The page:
Parenting & Life’s Lessons

I became a father later in life. I’m 57 years old and have three children under the age of seven. Over the years, I have seen many of my friends change after having children, but I never fully appreciated how much being a father would change me.

Having a child forces you to look long and hard at your own behavior because your children imitate everything you do. I was forced to do exactly that when my oldest son and I were watching the speeches at the Democratic Convention. At one point a speaker said, “these are the values of Democrats… these are our values.” The following dialog ensued:

“Dad, what’s a value?”

“Well, a value is a kind of feeling or an idea that helps people make important decisions. A value teaches us how to behave.”

“So Dad, when you deserve a time-out, does that mean you have bad values?”

My seven-year-old son is a little too young to be going existential on me, but he did force me to think about my own life, my values and my behavior. How do you explain to yourself, let alone your child, that the values we profess to have are not always the values we show by our behavior? How many of us would dare ask our children what they thought of our values based on our behavior at home?

Maybe I should have said that values are more of an ideal. Or maybe I should have said that values are not often discussed and examined—except during political campaigns.

Aren’t my son’s questions something we should be routinely asking ourselves? It is an important question for so many aspects of our lives and the decisions we make. The answers aren’t so simple for me. I spend most of my life in the courtroom or at my law office. Does that mean I don’t value my family as much as my career? Does it mean that I value helping victims or helping myself? I am not talking about motives here; by what measure can we tell what our own REAL values are?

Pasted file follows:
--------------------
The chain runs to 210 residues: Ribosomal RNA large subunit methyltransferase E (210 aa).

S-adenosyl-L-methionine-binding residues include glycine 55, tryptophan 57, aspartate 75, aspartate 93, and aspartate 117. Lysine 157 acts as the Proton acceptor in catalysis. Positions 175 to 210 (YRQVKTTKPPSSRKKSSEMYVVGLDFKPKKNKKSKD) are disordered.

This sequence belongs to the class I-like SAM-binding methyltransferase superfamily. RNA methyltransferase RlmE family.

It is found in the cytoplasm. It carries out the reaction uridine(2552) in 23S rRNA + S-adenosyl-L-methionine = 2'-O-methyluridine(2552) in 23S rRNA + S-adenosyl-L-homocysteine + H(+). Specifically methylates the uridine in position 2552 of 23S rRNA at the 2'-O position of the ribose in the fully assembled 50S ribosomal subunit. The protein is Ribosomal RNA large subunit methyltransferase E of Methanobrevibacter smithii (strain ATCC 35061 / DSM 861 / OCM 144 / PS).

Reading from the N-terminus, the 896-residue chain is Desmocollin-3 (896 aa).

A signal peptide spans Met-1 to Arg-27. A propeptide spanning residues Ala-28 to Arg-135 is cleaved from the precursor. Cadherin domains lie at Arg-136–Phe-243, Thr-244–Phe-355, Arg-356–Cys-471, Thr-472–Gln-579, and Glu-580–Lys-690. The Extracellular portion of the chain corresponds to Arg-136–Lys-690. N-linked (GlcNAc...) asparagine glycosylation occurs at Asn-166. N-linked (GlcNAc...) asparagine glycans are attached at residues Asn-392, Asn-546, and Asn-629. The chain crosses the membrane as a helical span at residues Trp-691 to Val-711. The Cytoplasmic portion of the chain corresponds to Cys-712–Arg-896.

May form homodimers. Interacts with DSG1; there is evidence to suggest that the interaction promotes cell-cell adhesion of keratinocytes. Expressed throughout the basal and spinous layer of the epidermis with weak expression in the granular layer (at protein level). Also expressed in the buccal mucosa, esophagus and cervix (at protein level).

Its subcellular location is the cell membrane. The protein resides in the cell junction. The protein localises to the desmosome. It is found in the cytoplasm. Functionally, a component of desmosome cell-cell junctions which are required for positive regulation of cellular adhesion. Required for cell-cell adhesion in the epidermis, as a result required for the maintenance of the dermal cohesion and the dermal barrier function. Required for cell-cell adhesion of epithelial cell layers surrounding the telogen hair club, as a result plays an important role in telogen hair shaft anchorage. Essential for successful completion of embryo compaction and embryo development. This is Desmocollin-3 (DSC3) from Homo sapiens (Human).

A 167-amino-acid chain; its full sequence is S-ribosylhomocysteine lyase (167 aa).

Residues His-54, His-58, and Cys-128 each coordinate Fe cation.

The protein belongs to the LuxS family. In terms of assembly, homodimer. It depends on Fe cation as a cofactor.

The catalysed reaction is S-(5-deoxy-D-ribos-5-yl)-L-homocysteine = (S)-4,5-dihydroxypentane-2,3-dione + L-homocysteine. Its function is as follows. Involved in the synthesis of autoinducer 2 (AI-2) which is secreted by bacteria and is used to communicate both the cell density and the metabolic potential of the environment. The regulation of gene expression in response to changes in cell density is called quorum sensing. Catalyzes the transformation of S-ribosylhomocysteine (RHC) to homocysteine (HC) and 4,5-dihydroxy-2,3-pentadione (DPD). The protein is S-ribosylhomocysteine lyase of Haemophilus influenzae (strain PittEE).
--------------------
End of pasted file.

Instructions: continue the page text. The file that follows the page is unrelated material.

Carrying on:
When I’m in trial, I guarantee you that the jurors base their decision as much on credibility as they do on the evidence. Credibility is established in court, and out, by the consistency between what we say and what we do. Values become the only true evidence. If you don’t believe me, ask a child.

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2 Responses to Parenting & Life’s Lessons

  1. Jill Powell says:

    As a former employee of GNF, I can truly say that what he has posted in his blog about children is true. I remember taking my daughter who was then 4 years old in to the office with me. Geoffrey came around the corner and looked down at her standing there and said in a very calm and serene voice, “Hello, I’m Geoffrey Fieger.” She looked at me and her eyes got really big and she said, “Mom, he’s HUGE!” How true her statement was then and is now. He has had a HUGE impact on the field of law ever since he stepped up to the podium for the very first time. I was then and will always be a Fieger fan!

  2. InYourFaceNewYorker says:

    I live alone in my Brooklyn apartment with my cat and wouldn’t have it any other way. I’m not married (and not losing sleep over it) and can’t see myself having children. I love kids, though, and what you say in this blog post rings true, that kids often say things that make you self-reflect. Maybe because in their lack of life experience they see certain things more clearly because there’s less distracting them?

    Julie

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